We Can See Clearly Now, the Rain is Gone, but It May be Back Tomorrow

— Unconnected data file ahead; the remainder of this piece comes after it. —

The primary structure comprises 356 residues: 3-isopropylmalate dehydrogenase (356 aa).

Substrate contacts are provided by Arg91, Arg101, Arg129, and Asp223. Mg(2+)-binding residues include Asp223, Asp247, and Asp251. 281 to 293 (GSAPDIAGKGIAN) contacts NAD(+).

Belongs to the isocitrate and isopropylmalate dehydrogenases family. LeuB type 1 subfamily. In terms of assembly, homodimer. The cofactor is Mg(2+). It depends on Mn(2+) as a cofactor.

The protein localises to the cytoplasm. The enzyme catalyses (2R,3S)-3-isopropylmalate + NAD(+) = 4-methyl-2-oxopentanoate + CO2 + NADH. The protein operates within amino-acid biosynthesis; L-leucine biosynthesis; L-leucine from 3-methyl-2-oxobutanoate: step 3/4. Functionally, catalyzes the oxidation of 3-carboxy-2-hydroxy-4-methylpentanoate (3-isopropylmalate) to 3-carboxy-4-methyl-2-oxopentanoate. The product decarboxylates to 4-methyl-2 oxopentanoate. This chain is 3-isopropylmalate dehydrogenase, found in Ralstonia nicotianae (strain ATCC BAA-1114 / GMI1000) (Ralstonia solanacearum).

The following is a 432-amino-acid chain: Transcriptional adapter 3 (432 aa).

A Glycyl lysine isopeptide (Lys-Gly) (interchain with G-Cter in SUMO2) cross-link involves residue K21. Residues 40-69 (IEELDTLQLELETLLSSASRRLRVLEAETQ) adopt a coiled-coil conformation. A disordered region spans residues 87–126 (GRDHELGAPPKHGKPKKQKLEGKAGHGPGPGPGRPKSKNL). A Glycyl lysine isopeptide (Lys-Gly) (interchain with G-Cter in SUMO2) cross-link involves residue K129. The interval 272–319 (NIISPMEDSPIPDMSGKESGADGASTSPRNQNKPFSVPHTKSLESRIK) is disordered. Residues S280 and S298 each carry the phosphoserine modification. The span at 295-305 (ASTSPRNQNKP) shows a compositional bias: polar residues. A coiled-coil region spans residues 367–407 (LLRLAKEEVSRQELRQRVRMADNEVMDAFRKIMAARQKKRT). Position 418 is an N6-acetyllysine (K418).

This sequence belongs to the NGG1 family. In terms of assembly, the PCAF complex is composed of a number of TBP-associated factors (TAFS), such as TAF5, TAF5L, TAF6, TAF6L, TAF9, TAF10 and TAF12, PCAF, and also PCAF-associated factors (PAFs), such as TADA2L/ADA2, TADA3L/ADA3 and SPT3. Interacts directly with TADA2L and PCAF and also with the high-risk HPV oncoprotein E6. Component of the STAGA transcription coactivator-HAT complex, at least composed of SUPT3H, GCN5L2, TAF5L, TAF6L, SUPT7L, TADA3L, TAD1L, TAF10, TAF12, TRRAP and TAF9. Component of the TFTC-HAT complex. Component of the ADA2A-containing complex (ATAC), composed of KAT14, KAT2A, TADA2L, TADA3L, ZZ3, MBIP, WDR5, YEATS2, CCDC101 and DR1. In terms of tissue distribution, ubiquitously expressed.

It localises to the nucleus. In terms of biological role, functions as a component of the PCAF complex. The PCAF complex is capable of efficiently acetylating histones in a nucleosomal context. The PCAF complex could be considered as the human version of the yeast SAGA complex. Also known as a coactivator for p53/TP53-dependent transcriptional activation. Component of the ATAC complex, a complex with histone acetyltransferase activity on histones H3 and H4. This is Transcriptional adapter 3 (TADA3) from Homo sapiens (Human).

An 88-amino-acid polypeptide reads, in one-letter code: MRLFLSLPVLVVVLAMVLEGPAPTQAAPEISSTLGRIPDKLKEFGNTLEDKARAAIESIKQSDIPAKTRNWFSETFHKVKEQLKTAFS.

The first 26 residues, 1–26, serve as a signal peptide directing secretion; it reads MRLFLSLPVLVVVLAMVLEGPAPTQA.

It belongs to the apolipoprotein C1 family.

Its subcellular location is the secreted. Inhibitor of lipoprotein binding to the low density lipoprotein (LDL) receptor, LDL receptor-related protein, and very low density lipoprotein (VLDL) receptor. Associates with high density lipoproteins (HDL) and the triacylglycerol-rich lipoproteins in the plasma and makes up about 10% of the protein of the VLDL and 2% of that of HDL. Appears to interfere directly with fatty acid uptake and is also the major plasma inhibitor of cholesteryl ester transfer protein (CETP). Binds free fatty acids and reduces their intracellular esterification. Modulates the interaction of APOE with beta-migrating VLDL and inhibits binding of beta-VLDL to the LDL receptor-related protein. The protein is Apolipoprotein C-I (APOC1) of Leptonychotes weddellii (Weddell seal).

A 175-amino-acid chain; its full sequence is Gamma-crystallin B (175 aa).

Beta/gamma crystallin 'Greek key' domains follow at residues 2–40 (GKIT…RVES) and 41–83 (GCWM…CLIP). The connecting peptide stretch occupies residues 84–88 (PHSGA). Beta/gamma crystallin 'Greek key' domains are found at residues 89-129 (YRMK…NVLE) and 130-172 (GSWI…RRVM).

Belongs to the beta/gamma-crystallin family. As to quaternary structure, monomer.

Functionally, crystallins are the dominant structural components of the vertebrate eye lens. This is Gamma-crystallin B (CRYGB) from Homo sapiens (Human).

After a delicious breakfast of malawi and cookies, we walked through the medina to the Tetouan Artisan School. The Artisan School educates high school-aged kids from difficult situations in traditional crafts and techniques, such as wood carving, embroidery (the only female trade at the school), brass work, plaster carving, and more. The school also reduces the time of apprenticeship from seven years to four, and instructs the kids in math and language as well as other typical subjects. While tiptoeing through the cemetery, we had a grand panorama of the Mediterranean Sea, the city of Tetouan, and the Rif mountains. Adding a few spots of color to a rather dismal place were the fauxlij (fake zellij tilework) which decorated couch and bathtub-esque gravestones, each with a garden. For lunch we went to our favorite restaurant, and this time they had harira. In the afternoon we met up with Romeo, a recently arrived Fulbrighter and Ph.D. candidate in ethnomusicology. He brought along his homestay brother Yassin and explained to us what he is planning to study. The discussion took many turns, touching on various aspects of music in Morocco, particularly his topic, taktim jebeli ("music of the mountain"). Afterward, we went to dinner next to our favorite restaurant, at a place that served falafel and Syrian specialty pizza. We finished our lovely day with desert at a patisserie, one of many which far outnumber actual restaurants here in Tetouan. After a quick bite of breakfast, we declined to go to a nearby beach due to inclement weather, and, after a free morning, walked into the medina to eat lunch at a palace. This meal, our last couscous Friday, was bittersweet, but delicious. :( We were unable to shuffle off to our usual post-couscous hibernation, and instead went to a hammam, our nicest yet. We were offered facemask mud from the family next to us. Friends! Post-hammam, we shared a bite of falafel (This was not our decision, but fate brought us to the hotspot of Tetouan.) with Fulbrigher Matt Strieb, who discussed his research on political activists in Morocco. He focused on seven separate groups: feminism in Tetouan, free speech in Casablanca, Marxism in Khenitra, gay rights in Rabat, the Amazigh movement in Agadir, hip-hop in Fes, and Islamism in Sale. Someday we will all be able to read his book. It was nice to have this culminatory talk bringing together many discussions we had throughout the trip. He also brought his friend Bree, an American currently teaching English here in Tetouan, who afterward invited us to guest star in her class at the American Language Center. We had a final meal at our favorite restaurant, and turned in for the night. Tomorrow morning we head to Tangier.